Some outside observers see Greitens trying to court a specific subset of GOP primary voters. These Republicans tend to be attracted to Trump’s more populist political positions and their distaste for high-profile Republican political figures like Senate Minority Leader Mitch McConnell.

“I think what you've seen is that there is an intensity of feeling that everyone recognizes that the problem in the country is not just from the left. It's not just their craziness,” Greitens said. “But it's the consistent way that RINOs are stabbing people in the back.”

Gov. Eric Greitens walks away from reporters after making a statement outside the Circuit Court building. May 14, 2018
File photo | Carolina Hidalgo | St. Louis Public Radio
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Greitens, shown in May 2018, saw his governorship disintegrate amid scandals around an extramarital affair and campaign finance issues.

Several attendees of Greitens’ event in Jefferson County cited the attacks he’s received from other Republicans as part of his appeal. That includes St. Louis County resident Dave Day, who said people are continuing to support Greitens “because they’re tired of the establishment's garbage.”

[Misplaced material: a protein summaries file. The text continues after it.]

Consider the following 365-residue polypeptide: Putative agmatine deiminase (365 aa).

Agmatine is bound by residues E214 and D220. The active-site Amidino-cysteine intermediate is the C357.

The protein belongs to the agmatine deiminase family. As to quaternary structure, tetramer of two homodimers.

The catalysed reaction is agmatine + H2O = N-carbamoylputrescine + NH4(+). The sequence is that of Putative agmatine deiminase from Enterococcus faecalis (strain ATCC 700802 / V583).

“And I’ve been fighting against the establishment for a while,” Day said. “And Eric has been doing that for a while. And that’s why we like him.”

Others, like Lemay resident Donna Pigg, said the scandals around Greitens have no impact on her.

“He’s my hero,” Pigg said. “What happened to him as governor? That was the most evil thing they’ve ever done. It was none of their business. It was a private matter.”